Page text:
Though the artist works in oil, her brushwork is soft and downy and the result is an alluring pastel haziness that conveys the drowsy sensations of summer, of blinding sun bouncing off sand, blue-on-blue horizons and days of beachside languor.
UTA Artist Space gallery director Bridgette Baldo rightly calls Hollis an “old soul.” Like Alex Katz, her work can suggest the denizens of a discrete world or another LA artist Ferrari Sheppard’s paintings of little girls jumping rope, hip hop swagger and other iterations of Black joie de vivre. Like Sheppard, Hollis is all about the details we can infer since she leaves faces blank, preferring instead to conjure an idyllic shared memory. The anonymity in the paintings conjures up an idea of “everyman,” and the idea that Black life is normative not secondary.
In “Games played” a group of fit young men play beach volleyball, their identical blue bathing suits hinting at a time before the deluge of fast fashion choice, but also shared allegiance. Those men at play are answered in the more passive female entertainment shown in “My grandmother won the beauty competition.” In that work an assembly of eight beauty contestants are seen from a low angle, emphasizing the viewer’s status as “audience.” In their posture and the sashes worn by a few of the women we understand, even without the title, the social ritual at work. A favorite work in “Paradise” is “In Anticipation” of a diver in pink suit and bathing cap perched on a modernist plinth, her body crouched and ready to spring forward, a vision of optimism and grace. In Hollis’s hands “Paradise” is of her subjects’ making. It’s a world apart but with no sense of something lost.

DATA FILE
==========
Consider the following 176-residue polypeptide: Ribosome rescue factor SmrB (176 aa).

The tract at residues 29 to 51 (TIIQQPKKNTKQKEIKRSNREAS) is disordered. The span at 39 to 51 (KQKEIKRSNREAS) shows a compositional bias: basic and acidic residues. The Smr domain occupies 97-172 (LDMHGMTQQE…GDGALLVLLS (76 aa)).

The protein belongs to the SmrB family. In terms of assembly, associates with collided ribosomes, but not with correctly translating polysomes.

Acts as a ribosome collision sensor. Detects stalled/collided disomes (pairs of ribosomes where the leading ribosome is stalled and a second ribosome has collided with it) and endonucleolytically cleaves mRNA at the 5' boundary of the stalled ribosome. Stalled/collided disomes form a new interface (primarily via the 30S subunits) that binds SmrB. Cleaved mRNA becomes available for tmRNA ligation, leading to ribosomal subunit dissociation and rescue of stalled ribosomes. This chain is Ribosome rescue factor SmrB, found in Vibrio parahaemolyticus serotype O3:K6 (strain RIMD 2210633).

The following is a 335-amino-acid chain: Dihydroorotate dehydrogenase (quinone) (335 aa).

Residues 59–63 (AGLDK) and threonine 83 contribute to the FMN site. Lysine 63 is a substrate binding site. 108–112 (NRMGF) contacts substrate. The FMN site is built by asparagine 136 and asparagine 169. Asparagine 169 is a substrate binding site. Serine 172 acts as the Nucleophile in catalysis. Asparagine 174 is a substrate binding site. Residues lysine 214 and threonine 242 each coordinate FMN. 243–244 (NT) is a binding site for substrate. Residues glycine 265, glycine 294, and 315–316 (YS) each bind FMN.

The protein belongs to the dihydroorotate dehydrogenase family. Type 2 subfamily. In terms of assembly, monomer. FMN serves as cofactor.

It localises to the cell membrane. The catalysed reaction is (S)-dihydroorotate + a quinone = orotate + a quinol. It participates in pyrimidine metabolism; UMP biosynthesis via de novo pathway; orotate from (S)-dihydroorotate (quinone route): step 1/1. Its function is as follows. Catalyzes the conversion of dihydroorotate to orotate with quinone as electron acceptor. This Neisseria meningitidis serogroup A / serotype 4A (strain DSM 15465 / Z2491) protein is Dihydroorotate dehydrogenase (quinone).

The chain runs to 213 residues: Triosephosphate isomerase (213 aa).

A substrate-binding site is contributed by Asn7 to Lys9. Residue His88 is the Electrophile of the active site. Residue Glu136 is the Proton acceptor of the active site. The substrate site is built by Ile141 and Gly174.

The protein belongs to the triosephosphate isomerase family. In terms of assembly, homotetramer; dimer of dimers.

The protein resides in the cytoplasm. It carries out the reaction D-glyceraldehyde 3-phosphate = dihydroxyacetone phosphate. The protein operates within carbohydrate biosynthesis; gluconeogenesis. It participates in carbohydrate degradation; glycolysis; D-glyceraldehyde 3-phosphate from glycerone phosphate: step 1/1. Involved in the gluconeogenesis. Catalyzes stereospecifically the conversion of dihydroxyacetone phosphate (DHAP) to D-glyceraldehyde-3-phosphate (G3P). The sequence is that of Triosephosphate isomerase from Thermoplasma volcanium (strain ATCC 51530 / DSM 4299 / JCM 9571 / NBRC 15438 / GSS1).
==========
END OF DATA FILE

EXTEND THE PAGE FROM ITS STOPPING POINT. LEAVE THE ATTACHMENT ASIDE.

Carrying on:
“Paradise” can feel occasionally slight (the landscapes don’t necessarily advance the artist’s effort to give social underpinnings to all this beauty) but nevertheless seductive, dreamy and steeped in nostalgia.